BEFORE the prep work began!! That black spot Viv is lying next to is burn damage from a charcoal chimney being set down there. Don’t the unpainted metal railings look terrible?

I was also troubled with what to do about the burn damage mark on the deck, from when Hedge accidentally set his lit charcoal chimney down.

Then, an epiphany from the burn mark: I remembered how much I love shou-sugi-ban – a Japanese practice of charring wood for outdoor applications. The charring makes the wood rot- and pest-resistant, and also makes it beautifully black. So I decided, “Omg let’s paint everything outside black!!” I figured black would also make the existing railings feel more modern and sleek, which was my goal anyway with previously wanting new cable railings.

And now that it’s done I’m suuuuuper happy with the final results:

Closer look at the deck boards

Closer look at the deck boards + Viv’s lil face

TOTAL COST: $87! (Well, we only paid $77, but it WOULD have cost $87)

The supplies we bought for this project: 1 gallon of Benjamin Moore Floor & Patio paint in Onyx, 2 cans of Rust-Oleum

The supplies we bought for this project: 1 gallon of Benjamin Moore Floor & Patio paint in Onyx, 2 cans of Rust-Oleum “Universal” spray paint in Glossy Black (they SUCK), and 5 cans of Rust-Oleum “2x” paint + primer in Glossy Black.

Besides the deck paint (~$52 for a gallon) and spray paint (it took 7 full cans of spray paint, $5/can, but we only paid for 5 cans of the “2X” which is why we only spent $25 on spray paint vs. $35. Will explain in a bit about the Universal spray cans), we already had everything we needed from previous paint projects. Here’s the full supply list:

  • Deck paint (a gallon of the Benjamin Moore Floor & Patio paint will more than cover 2 coats of a 200+ square foot project. Our deck is about 110 square feet)
  • Paint roller + a paint tray for the roller
  • Paint brush for the trim work
  • Optional: a pole for the roller, so you can stand up while painting the deck (I just unscrewed the pool off a broom – the threads from broom handles tend to be the same as what screws into a paint roller)
  • Spray paint that works outdoors and on metal (we needed 7 cans for 2 coats along ~25 linear feet of railings – your quantity needed will vary based on how close together your balusters are)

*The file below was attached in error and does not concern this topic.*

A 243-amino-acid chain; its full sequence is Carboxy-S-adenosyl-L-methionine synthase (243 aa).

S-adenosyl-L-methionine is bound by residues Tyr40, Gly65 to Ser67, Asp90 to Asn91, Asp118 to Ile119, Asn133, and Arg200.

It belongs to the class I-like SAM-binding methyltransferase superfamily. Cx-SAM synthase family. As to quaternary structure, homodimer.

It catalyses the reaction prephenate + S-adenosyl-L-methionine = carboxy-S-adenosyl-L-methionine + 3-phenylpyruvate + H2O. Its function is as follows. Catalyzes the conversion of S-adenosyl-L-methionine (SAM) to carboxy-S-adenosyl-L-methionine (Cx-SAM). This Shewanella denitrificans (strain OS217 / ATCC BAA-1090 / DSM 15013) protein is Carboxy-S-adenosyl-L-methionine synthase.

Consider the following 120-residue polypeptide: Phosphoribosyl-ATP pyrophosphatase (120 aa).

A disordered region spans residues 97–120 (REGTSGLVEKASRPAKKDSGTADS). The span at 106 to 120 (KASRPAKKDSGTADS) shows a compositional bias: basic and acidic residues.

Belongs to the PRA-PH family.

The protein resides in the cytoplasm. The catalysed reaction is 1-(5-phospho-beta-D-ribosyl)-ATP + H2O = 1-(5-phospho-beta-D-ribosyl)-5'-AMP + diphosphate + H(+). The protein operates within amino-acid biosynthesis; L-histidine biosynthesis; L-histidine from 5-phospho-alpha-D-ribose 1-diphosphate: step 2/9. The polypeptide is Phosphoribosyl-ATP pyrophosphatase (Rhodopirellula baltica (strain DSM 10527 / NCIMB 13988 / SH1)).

• Sand paper (medium + fine grit) and steel wool

We went with a top-down strategy and prepped + painted the railings first, then the deck.

First, prep work: we brought all the furniture, Hedge’s Weber smoker, and planters inside. Then we swept the deck. The most painstaking and time-consuming part of this project was prepping the railings, which is basically cleaning + sanding them (to remove rust and to prep the surface so the paint adheres). Side note: sanding metal railings SUCKS. Steel wool, or any metal abrasive, grating against another metal surface, is like nails on a chalkboard that you feel in your hands the entire time.

Next, we spray painted the railings, starting with the top rail, then the balusters, then the bottom rail. For all my previous posts about spray painting DIY projects, the railings were BY FAR the most ambitious spray painting endeavor I’ve completed so far. Two full coats, then touch-up for spots that we missed or were under-covered.

Pro Tip: get started prepping the railings early in the morning. That way you can start spray painting before afternoon winds pick up. Once the winds came, it was just comical to watch paint fly another direction and not hit the railings, so we had to finish up the next morning.

Product Tip: DO NOT use Rust-Oleum “Universal” spray paints. The coverage + quality of the paint is great, but the trigger nozzle is AWFUL. Within the first minutes of use, we realized the paint was leaking out of the trigger all over our hands, and every time we shook the cans (you need to shake spray cans regularly during use – see my other spray painting tips), paint was dripping and splattering ALL OVER the deck. In our case, we were going to paint the deck anyway so it was okay. But I would be livid otherwise. We returned the two Universal spray cans to the store (which is why they didn’t hit our budget), but not before this:

Tons of paint splatter from the terrible Universal spray cans. Not pictured: all the splatter on my legs and feet, and the drippage all over our hands and arms.

Tons of paint splatter from the terrible Universal spray cans. Not pictured: all the splatter on my legs and feet, and the drippage all over our hands and arms.

After we finished the 2 coats of spray paint on the railings, we moved on to the deck. We swept the deck again and used a spackling blade to get any pebbles or debris out from between the deck boards. Then I sanded down the burn mark aggressively to make sure that surface was smooth. Luckily the rest of the boards are still in good shape and don’t have splinters.

Painting a deck is pretty simple: like painting walls, you do the trim work first with a brush, then use the roller to fill in. The trick is to paint from the farthest side first, then move backwards closer and closer to the door, so that you don’t paint yourself in without a way to get off the deck while it’s wet. For good measure, we painted two full coats – but the coverage with the BM Floor & Patio was very good after just 1 coat. The other amazing thing about the Floor & Patio line is you can pick just about any shade that Benjamin Moore offers in its indoor paints. We chose Onyx because it’s a more dynamic color than Benjamin Moore “Black.”

Progress shot: you can see how opaque the coverage was after just 1 coat!

Progress shot: you can see how opaque the coverage was after just 1 coat! The wonky sheen differences = sections drying differently because of the shade.